China turns over remains of US World War II fliers
Oct. 23, 2015
BEIJING (AP) — China has handed over the remains of what are believed to be three American fliers killed in a plane crash in Tibet during World War II, state media reported Friday.
The ceremony in the city of Chengdu on Thursday was a reminder of the close cooperation between the U.S. and China's then-Nationalist government in the struggle against Japan.
The 28 human bones and a boot were found in and around the wreck of a C-87 transport plane that crashed in 1943 while flying over the Himalayas between China and India, the China Daily newspaper reported. The remains are believed to be from members of the U.S. military.
The crash site was discovered in 1993 and the remains of five airmen previously were handed over to the U.S. in 1999, the paper said. The additional bones were found during an expedition to the remote site in August to recover parts of the aircraft for a museum.
Between 1942 and 1945, U.S. planes flying between Sookerating in the eastern Indian state of Assam and the Chinese wartime capital of Kunming delivered approximately 650,000 tons of supplies to China-based U.S. forces and to Chinese Nationalist forces battling the Japanese.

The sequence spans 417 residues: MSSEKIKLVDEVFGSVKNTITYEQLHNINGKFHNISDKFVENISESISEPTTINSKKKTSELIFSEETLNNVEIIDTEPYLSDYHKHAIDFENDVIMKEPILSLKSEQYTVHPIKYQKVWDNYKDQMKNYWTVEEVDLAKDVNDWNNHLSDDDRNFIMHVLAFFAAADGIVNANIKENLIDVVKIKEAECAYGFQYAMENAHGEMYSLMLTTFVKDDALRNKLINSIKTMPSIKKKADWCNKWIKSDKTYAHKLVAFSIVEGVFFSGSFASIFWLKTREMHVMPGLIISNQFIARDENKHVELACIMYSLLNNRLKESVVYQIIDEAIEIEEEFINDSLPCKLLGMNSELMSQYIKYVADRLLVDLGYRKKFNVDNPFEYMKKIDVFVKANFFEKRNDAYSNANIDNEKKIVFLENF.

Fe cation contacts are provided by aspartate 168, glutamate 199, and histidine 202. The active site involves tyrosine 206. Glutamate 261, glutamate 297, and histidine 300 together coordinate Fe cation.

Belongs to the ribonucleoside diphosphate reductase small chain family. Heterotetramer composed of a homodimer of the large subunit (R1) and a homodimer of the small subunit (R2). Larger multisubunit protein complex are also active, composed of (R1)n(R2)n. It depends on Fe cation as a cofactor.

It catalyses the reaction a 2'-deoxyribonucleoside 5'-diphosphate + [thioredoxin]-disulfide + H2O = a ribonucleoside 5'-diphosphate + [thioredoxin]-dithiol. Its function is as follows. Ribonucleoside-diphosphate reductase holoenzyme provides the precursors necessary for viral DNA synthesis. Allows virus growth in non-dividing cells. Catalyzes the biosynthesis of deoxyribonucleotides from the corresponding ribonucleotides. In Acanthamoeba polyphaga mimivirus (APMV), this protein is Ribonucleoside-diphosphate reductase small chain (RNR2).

High altitude, bad weather and aircraft failure made the journey hazardous, resulting in the loss of 594 aircraft along with 1,659 personnel. Many planes simply became lost, ran out of fuel and crashed into the rugged mountains.
Despite the history of joint struggle, the Communist's 1949 victory in the Chinese civil war forced the Nationalists to flee to Taiwan and set the stage for decades of mutual suspicion between Beijing and Washington. That precluded any chance of cooperative searches for remains until the normalization of diplomatic ties in 1979.
While Beijing now again honors the wartime alliance, it remains locked in a struggle for military supremacy in Asia, particularly in the South China Sea where their forces operate in close proximity.
Even so, exchanges between the U.S. and Chinese militaries have grown in both scale and depth. Earlier this week, a U.S. Navy delegation visited China's first aircraft carrier and a submarine training base.